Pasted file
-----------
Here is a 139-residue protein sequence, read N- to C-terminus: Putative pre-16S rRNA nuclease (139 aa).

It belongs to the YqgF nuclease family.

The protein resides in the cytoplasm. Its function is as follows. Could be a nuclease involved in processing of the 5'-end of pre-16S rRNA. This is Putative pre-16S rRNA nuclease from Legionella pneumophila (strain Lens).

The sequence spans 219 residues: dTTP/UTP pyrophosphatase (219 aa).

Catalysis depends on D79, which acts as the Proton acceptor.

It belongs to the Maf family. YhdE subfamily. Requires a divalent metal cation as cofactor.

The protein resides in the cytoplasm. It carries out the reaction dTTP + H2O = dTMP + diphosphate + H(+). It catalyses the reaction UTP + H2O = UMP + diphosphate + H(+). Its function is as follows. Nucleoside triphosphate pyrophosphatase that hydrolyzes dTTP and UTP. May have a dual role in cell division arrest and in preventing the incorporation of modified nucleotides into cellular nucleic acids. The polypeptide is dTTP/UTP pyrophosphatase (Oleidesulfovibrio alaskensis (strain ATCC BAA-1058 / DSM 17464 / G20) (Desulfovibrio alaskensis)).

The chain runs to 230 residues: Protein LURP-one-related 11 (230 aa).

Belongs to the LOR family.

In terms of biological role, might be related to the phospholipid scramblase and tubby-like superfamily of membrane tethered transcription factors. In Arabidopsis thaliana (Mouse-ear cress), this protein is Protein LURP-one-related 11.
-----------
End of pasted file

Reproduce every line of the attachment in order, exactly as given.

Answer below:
Here is a 139-residue protein sequence, read N- to C-terminus: Putative pre-16S rRNA nuclease (139 aa).

It belongs to the YqgF nuclease family.

The protein resides in the cytoplasm. Its function is as follows. Could be a nuclease involved in processing of the 5'-end of pre-16S rRNA. This is Putative pre-16S rRNA nuclease from Legionella pneumophila (strain Lens).

The sequence spans 219 residues: dTTP/UTP pyrophosphatase (219 aa).

Catalysis depends on D79, which acts as the Proton acceptor.

It belongs to the Maf family. YhdE subfamily. Requires a divalent metal cation as cofactor.

The protein resides in the cytoplasm. It carries out the reaction dTTP + H2O = dTMP + diphosphate + H(+). It catalyses the reaction UTP + H2O = UMP + diphosphate + H(+). Its function is as follows. Nucleoside triphosphate pyrophosphatase that hydrolyzes dTTP and UTP. May have a dual role in cell division arrest and in preventing the incorporation of modified nucleotides into cellular nucleic acids. The polypeptide is dTTP/UTP pyrophosphatase (Oleidesulfovibrio alaskensis (strain ATCC BAA-1058 / DSM 17464 / G20) (Desulfovibrio alaskensis)).

The chain runs to 230 residues: Protein LURP-one-related 11 (230 aa).

Belongs to the LOR family.

In terms of biological role, might be related to the phospholipid scramblase and tubby-like superfamily of membrane tethered transcription factors. In Arabidopsis thaliana (Mouse-ear cress), this protein is Protein LURP-one-related 11.